Three California assembly members have introduced bills to halt hydraulic fracturing in the state and mandate review of the threats the practice poses to the environment and public health. Fracking uses huge volumes of water mixed with sand and dangerous chemicals to blast open rock formations and extract oil and gas. The controversial technique—currently unregulated and unmonitored by state officials—has been used in hundreds and perhaps thousands of California oil and gas wells.
Reflecting growing concern about fracking’s threat to the environment and public health, Richard Bloom (D-Santa Monica), Holly Mitchell (D-Culver City) and Adrin Nazarian (D-East San Fernando Valley) have put forward three pieces of legislation—A.B. 1301, A.B. 1323 and A.B. 649—that would halt fracking in California until the state determines whether and under what conditions fracking can be done without threatening human health and the environment. Moves to halt fracking in California are supported by the Center for Biological Diversity, Food & Water Watch, Environment California and Clean Water Action.
“We applaud these legislators for their leadership in working to protect Californians from a dangerous fracking boom that could be devastating for the state,” said Brian Nowicki of the Center for Biological Diversity. “State regulators have shrugged off fracking’s dangers, so it’s up to lawmakers to stop oil companies from polluting our air, contaminating our water and undermining our fight against climate change.”
“Given that fracking is inherently unsafe and poses a direct threat to our communities, we welcome legislation that provides for a comprehensive statewide moratorium,” said Food & Water Watch pacific region director Kristin Lynch.
Fracking has been tied to water and air pollution in other states, and it releases huge quantities of methane, a dangerously potent greenhouse gas. More than 600 wells in at least nine California counties were fracked in 2011 alone, and oil companies are gearing up to frack oil deposits in the Monterey Shale, a geological formation that lies beneath some of the state’s most productive farmland and important wildlife habitat.
“Fracking is an environmental nightmare,” said Dan Jacobson, legislative director of Environment California. “It pollutes our water, contaminates our air, destroys our beautiful places and keeps us addicted to fossil fuels. We need to ban fracking now.”
Fracking routinely employs numerous toxic chemicals, including methanol, benzene, and trimenthylbenzene. A 2011 report from the House Energy and Commerce Committee found that more than 750 different chemicals are used in fracking fluid and that many are toxic, carcinogenic or otherwise hazardous.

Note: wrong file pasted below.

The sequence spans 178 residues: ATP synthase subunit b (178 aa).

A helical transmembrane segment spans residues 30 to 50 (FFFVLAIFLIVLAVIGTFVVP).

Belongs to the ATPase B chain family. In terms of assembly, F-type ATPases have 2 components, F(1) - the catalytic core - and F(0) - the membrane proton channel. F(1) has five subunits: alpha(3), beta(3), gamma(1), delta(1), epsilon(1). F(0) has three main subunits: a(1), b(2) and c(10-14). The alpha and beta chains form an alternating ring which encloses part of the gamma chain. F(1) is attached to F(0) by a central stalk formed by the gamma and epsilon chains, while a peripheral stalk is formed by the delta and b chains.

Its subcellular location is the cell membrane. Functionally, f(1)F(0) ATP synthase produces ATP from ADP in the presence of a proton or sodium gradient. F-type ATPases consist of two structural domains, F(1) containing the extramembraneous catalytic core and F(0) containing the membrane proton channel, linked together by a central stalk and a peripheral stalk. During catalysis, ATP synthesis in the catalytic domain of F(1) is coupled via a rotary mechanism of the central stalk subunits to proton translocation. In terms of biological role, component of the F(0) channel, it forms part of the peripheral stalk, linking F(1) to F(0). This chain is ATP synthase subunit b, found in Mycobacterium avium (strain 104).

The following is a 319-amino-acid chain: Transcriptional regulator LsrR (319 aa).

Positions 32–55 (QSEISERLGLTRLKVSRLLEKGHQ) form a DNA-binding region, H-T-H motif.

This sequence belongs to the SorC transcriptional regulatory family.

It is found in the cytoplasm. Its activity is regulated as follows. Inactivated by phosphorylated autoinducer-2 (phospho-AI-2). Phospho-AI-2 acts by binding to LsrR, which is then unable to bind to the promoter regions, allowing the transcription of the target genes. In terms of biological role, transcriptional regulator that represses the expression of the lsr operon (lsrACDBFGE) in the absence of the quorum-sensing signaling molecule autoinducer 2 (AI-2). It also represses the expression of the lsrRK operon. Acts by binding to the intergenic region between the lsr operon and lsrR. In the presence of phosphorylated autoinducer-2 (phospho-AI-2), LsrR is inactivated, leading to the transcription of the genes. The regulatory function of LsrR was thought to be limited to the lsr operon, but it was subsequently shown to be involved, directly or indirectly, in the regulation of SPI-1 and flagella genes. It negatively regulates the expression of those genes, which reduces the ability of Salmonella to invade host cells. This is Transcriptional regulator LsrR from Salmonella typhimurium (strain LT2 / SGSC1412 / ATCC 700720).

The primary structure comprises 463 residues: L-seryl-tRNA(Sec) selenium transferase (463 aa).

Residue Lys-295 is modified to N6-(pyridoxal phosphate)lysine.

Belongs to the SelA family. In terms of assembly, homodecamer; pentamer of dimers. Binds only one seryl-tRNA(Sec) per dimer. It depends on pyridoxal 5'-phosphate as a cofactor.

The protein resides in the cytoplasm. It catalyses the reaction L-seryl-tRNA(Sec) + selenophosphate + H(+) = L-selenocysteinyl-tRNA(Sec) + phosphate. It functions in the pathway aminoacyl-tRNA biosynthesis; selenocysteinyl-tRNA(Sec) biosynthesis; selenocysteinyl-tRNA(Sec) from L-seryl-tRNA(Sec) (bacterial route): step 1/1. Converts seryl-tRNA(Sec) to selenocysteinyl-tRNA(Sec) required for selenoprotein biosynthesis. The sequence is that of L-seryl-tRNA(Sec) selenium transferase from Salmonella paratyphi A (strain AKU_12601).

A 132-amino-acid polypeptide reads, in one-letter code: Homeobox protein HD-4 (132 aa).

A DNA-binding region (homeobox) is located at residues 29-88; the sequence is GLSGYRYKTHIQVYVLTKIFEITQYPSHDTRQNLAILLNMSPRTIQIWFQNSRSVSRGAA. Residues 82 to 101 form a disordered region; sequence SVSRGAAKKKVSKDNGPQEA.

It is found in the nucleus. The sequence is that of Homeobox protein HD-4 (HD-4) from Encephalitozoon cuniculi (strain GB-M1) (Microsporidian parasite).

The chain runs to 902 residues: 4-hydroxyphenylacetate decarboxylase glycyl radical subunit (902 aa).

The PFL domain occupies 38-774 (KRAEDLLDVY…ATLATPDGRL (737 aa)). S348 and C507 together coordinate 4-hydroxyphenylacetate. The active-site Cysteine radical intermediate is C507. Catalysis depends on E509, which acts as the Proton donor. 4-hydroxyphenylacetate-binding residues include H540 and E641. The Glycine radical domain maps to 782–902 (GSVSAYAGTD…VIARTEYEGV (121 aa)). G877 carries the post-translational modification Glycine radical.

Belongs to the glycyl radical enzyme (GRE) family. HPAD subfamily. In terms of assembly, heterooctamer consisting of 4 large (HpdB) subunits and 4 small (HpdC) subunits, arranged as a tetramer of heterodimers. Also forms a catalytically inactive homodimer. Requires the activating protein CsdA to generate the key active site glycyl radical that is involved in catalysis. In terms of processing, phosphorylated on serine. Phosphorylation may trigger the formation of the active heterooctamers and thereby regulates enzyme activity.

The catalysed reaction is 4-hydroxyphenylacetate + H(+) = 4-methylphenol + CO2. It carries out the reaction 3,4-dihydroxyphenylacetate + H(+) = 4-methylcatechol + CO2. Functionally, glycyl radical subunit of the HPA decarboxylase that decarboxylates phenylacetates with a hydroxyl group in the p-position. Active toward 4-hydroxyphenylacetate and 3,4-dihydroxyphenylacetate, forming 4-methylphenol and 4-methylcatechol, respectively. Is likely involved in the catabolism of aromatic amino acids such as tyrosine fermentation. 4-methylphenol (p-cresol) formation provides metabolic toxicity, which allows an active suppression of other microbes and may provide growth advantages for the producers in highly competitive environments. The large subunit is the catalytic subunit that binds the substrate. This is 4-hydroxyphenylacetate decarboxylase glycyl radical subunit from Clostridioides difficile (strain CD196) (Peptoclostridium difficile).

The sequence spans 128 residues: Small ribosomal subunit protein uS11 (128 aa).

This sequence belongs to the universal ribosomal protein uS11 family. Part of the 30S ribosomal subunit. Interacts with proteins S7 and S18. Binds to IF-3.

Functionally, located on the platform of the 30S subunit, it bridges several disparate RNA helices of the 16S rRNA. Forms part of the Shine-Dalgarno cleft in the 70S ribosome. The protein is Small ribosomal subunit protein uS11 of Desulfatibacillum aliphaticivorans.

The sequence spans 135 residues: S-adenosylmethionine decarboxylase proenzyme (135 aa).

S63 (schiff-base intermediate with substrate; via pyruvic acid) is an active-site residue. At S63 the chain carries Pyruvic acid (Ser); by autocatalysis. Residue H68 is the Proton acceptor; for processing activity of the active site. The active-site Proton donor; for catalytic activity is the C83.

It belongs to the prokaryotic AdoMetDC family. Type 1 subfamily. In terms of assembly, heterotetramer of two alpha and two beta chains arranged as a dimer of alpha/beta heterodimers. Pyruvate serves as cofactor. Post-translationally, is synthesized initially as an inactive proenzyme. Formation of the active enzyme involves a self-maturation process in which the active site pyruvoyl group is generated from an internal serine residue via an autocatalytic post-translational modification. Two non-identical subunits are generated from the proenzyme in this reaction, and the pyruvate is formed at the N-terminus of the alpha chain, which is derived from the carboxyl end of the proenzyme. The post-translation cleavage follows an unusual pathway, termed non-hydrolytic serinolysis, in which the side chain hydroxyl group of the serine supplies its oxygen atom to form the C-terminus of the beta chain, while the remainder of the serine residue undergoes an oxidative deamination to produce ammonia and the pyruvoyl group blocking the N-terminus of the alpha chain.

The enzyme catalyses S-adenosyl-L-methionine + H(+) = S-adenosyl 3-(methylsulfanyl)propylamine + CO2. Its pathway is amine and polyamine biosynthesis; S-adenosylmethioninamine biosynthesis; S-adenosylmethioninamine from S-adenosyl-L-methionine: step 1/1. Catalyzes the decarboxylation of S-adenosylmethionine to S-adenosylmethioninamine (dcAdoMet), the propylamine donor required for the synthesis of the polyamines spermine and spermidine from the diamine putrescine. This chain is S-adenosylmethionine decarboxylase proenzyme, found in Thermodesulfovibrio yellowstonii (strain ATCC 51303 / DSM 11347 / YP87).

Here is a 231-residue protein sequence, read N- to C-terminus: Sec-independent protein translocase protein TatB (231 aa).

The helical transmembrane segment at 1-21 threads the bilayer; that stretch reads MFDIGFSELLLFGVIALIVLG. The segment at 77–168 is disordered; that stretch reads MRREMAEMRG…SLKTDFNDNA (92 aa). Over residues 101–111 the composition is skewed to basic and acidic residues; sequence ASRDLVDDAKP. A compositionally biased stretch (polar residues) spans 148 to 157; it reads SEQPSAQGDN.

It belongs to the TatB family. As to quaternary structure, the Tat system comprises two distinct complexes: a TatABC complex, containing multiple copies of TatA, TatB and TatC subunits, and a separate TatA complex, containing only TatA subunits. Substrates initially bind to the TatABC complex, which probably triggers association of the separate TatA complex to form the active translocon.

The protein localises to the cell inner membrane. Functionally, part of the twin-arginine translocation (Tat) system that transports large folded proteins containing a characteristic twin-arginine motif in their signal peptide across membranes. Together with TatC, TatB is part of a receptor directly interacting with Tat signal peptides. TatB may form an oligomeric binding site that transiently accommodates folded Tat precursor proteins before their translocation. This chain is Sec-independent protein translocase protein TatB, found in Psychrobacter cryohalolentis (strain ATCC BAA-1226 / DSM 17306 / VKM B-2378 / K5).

"We commend these legislators for stepping up on this critical issue,” said Andrew Grinberg of Clean Water Action. “Our state needs to put a halt to fracking, and ensure that this dangerous practice does not harm California's water, air, health and communities."
Visit EcoWatch’s FRACKING page for more related news on this topic.
California is bracing for rare January wildfires this week amid damaging Santa Ana winds coupled with unusually hot and dry winter weather.
High winds, gusting up to 80- to 90 miles per hour in some parts of the state, are expected to last through Wednesday evening. Nearly the entire state has been in a drought for months, according to the U.S. Drought Monitor, which, alongside summerlike temperatures, has left vegetation dry and flammable.
Utilities Southern California Edison and PG&E, which serves the central and northern portions of the state, warned it may preemptively shut off power to hundreds of thousands of customers to reduce the risk of electrical fires sparked by trees and branches falling on live power lines. The rare January fire conditions come on the heels of the worst wildfire season ever recorded in California, as climate change exacerbates the factors causing fires to be more frequent and severe.
California is also experiencing the most severe surge of COVID-19 cases since the beginning of the pandemic, with hospitals and ICUs over capacity and a stay-at-home order in place. Wildfire smoke can increase the risk of adverse health effects due to COVID, and evacuations forcing people to crowd into shelters could further spread the virus.
As reported by AccuWeather:
In the atmosphere, air flows from high to low pressure. The setup into Wednesday is like having two giant atmospheric fans working as a team with one pulling and the other pushing the air in the same direction.
Normally, mountains to the north and east of Los Angeles would protect the downtown which sits in a basin. However, with the assistance of the offshore storm, there will be areas of gusty winds even in the L.A. Basin. The winds may get strong enough in parts of the basin to break tree limbs and lead to sporadic power outages and sparks that could ignite fires.
"Typically, Santa Ana winds stay out of downtown Los Angeles and the L.A. Basin, but this time, conditions may set up just right to bring 30- to 40-mph wind gusts even in those typically calm condition areas," said AccuWeather Senior Meteorologist Mike Doll.
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By Monir Ghaedi
As the COVID-19 pandemic continues to keep most of Europe on pause, the EU aims for a breakthrough in its space program. The continent is seeking more than just a self-sufficient space industry competitive with China and the U.S.; the industry must also fit into the European Green Deal.
European satellites continue to provide data on climate change.